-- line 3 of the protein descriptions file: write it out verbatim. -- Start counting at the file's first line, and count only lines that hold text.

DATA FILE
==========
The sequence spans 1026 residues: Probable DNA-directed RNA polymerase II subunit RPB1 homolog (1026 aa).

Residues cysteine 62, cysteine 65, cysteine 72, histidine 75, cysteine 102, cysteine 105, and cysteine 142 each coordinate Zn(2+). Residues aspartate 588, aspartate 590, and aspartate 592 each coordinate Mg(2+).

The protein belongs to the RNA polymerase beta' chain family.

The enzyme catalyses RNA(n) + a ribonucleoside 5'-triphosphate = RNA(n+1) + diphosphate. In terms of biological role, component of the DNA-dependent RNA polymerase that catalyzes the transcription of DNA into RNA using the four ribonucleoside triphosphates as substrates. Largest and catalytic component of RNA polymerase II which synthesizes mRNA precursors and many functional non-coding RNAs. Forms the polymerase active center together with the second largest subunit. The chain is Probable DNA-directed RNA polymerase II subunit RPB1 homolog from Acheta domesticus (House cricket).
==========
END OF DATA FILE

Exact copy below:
The protein belongs to the RNA polymerase beta' chain family.